1. Email Is Not The Top Source of ESI Produced in Discovery. In Symantec’s second annual Information Retention and eDiscovery Survey, legal and IT personnel from 2,000 organizations indicated that email is no longer the primary source of ESI produced in response to ediscovery requests. Email came in third place (58%) behind loose files/documents (67%) and database/application data (61%). The fact that email was just ahead of SharePoint (51%), instant messages/texts (44%), and social media (41%) in the survey illustrated the emergence of other sources of ESI that may need to be preserved, collected, reviewed, and produced during discovery.

Social media, in particular, keeps growing in importance as a source for discoverable ESI. The Financial Industry Regulatory Authority (FINRA), for example, has issued rules requiring the retention of social media information relating to a broker‐dealer’s business. The National Labor Relations Board (NLRB) has found social media policies implemented by employers to be unlawful where they potentially prohibit the kinds of activity protected by federal labor laws, such as the discussion of wages or working conditions among employees, thus opening up the difficult issue of whether an organization has possession, custody, or control of relevant social media content posted by its employees, and whether the organization has a duty to preserve such social media content.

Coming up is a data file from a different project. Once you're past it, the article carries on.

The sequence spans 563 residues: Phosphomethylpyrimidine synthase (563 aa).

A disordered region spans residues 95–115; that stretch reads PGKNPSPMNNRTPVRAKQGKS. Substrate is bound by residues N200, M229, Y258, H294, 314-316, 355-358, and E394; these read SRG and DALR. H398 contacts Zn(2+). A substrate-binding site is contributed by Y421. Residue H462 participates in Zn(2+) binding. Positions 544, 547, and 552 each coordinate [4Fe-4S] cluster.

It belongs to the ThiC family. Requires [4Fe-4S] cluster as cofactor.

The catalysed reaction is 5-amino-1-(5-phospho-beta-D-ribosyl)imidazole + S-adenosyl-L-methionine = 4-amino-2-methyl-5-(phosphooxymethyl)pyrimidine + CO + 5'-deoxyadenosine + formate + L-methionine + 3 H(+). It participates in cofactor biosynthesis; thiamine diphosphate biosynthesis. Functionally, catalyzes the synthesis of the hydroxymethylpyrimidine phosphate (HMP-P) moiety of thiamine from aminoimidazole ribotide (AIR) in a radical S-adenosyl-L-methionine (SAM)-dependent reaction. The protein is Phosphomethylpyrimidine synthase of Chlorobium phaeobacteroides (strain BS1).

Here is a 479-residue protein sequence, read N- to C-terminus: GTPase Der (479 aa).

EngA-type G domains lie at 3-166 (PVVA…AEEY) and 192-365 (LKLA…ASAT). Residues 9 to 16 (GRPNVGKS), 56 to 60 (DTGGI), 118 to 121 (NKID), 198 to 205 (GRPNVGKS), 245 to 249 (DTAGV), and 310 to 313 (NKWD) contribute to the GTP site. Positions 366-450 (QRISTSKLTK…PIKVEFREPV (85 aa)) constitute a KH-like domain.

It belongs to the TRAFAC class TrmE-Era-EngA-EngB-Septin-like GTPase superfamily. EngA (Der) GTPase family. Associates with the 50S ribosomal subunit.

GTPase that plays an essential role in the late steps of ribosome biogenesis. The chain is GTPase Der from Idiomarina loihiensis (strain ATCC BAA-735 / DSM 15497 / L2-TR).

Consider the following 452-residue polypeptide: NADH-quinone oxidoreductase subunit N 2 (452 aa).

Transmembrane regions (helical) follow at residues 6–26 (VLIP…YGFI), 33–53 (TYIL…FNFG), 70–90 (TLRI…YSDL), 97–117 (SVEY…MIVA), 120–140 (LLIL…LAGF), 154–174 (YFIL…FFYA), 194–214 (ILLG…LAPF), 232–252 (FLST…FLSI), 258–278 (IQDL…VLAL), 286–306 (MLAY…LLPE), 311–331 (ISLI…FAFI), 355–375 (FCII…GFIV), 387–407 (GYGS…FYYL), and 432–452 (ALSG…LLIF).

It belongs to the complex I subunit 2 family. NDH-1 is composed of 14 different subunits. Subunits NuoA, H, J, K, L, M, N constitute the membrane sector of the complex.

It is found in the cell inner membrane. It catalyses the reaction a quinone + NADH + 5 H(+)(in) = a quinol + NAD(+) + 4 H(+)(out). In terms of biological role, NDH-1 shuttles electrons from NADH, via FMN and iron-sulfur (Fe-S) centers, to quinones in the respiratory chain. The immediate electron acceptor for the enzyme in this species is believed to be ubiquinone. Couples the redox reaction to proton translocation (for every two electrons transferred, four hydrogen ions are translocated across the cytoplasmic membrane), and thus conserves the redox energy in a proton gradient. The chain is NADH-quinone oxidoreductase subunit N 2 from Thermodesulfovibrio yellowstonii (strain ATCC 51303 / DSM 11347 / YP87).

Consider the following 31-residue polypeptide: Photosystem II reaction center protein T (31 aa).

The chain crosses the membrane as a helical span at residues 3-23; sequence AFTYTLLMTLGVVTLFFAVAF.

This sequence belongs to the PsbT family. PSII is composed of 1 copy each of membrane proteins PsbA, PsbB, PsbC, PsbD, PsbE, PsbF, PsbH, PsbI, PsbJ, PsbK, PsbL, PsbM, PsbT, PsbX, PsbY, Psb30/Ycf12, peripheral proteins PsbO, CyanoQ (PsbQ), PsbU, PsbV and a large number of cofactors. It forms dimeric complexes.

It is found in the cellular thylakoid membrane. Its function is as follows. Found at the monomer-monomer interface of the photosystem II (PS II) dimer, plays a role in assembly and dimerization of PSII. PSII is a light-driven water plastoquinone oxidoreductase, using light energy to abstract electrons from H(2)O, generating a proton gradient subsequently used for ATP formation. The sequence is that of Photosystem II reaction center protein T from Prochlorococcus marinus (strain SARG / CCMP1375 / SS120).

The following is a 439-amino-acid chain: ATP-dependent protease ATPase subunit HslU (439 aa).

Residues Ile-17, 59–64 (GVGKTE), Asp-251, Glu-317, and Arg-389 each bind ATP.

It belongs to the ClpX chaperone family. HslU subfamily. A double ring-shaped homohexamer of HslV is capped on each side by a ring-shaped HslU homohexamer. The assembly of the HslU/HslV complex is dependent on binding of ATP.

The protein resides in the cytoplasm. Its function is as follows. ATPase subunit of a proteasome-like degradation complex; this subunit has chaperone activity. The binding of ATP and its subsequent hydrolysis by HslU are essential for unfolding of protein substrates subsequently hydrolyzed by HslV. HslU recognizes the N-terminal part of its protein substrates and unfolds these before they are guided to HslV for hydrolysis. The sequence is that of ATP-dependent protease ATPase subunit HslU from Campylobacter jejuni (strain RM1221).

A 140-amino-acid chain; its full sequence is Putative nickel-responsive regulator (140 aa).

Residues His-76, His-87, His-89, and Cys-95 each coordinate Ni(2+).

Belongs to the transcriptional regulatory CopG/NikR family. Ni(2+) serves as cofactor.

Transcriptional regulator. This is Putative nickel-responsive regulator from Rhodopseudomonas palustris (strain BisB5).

Federal and state courts in 2011 continued to address the discoverability of social media information and the ethical constraints on attorneys attempting to acquire social media information about opposing parties. In Zimmerman v. Weis Markets, Inc., No. CV‐09‐1535, 2011 WL 2065410 (Pa. Com. Pl. May 19, 2011), a Pennsylvania trial court rejected the plaintiff’s argument that his privacy interest outweighed the need to obtain discoverable information from his Facebook and MySpace pages. The court found that there was no reasonable expectation of privacy in social media because “[a]ll the authorities recognize that Facebook and MySpace do not guarantee complete privacy.” The court ordered the plaintiff to “provide all passwords, user names and log in‐names for any and all MySpace and Facebook accounts” to the defendant and not to take steps to delete or alter existing information and posts on the plaintiff’s Facebook and MySpace accounts. Another Pennsylvania trial court, however, denied the defendants’ motion to compel access to the plaintiff’s social networking website profiles because the defendants’ request was not the result of viewing the public portion of the plaintiff’s profiles and, therefore, the defendants failed to show any reasonable basis for believing that the plaintiff’s profiles contained information relevant to the case. See Arcq v. Fields, No. 2008‐2430 (Pa. Com. Pl. Dec. 8, 2011).